While regulators seemingly cannot agree on a coordinated approach, there is one thing they do agree on—the lack of long term evidence. NICE guidance states that there is limited evidence on the long-term adverse effects of mesh procedures, and the true prevalence of long-term complications is unknown; the Australian Therapeutic Goods Administration review found little evidence to support the overall effectiveness of surgical meshes; the US FDA’s director, Jeffrey Shuren, recently said that “evidence was lacking in these premarket applications, and we couldn’t assure women that these devices were safe and effective long term.”
Imamura and colleagues use network meta-analysis to compare the different surgical interventions for stress urinary incontinence. The review—used to inform recent NICE guidance—found 175 trials, including 21,598 participants and made seven indirect treatment comparisons. However, interpretation of their results is limited by the quality of the data, six of the seven comparisons were rated as low or very low-quality evidence; the trials were too short to inform long term complications and they weren’t able to detect serious adverse events; evidence was also lacking for post-op complications.
Pointing out problems with the lack of long term evidence is not a new phenomenon—for 15 years NICE, Cochrane, and the FDA have pointed to the lack of long term outcomes data, and during this time there have many health alerts associated with severe complications from mesh, and multiple calls for registries to address the lack of data. In 2003, NICE “recommended that observational data on effectiveness and safety of the procedure should be collected over a period of 10 years or more … in the form of a registry of audit data.”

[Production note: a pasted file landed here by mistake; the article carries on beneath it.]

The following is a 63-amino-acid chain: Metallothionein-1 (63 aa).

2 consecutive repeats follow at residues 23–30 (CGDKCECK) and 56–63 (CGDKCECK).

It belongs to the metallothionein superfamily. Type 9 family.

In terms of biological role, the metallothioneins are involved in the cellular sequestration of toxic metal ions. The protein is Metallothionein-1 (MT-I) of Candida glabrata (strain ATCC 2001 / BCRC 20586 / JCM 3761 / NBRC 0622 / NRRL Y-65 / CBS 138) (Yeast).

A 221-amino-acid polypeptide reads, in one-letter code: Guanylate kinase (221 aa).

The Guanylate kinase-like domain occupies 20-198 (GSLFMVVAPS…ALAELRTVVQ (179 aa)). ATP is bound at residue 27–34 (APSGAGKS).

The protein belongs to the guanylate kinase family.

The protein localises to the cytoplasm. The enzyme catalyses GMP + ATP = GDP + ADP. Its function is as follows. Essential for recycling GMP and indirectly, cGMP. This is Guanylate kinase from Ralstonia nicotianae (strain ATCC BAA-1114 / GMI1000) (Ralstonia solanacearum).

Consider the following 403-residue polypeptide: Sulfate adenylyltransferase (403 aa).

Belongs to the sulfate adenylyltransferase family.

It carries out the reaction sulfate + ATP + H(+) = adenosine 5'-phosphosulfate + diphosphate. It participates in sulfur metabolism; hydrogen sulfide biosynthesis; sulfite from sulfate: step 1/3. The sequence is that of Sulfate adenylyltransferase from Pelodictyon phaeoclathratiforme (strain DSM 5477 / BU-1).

With no new data forthcoming, it seems incoherent to address the lack of evidence, reduce uncertainties, and inform the public other than in the context of research. In the midst of all this, a significant number of affected women have been let down by an uncoordinated dysfunctional system that few understand—a system that leaves one confused as to what might happen next.
BMJ Evidence-Based Medicine publishes original evidence based research, insights and opinions on what matters for health care. (Instructions for authors)
Carl Heneghan is the editor in Chief BMJ EBM, Professor of EBM, University of Oxford
Competing interests: CH has received expenses and fees for his media work. He holds grant funding from the NIHR, the NIHR School of Primary Care Research and the NIHR Oxford BRC. He has received financial remuneration from an asbestos case and given free legal advice on mesh cases, and received income from the publication of a series of toolkit books published by Blackwells. On occasion, he receives expenses for teaching EBM and is also paid for his GP work in NHS out of hours. He is Editor in Chief of BMJ Evidence-Based Medicine, clinical advisor to the APPG on Surgical Mesh and an NIHR Senior Investigator. CH is also Director of CEBM and Programs in EBHC CEBM jointly runs the EvidenceLive Conference with the BMJ and the Overdiagnosis Conference with some international partners based on a non-profit model.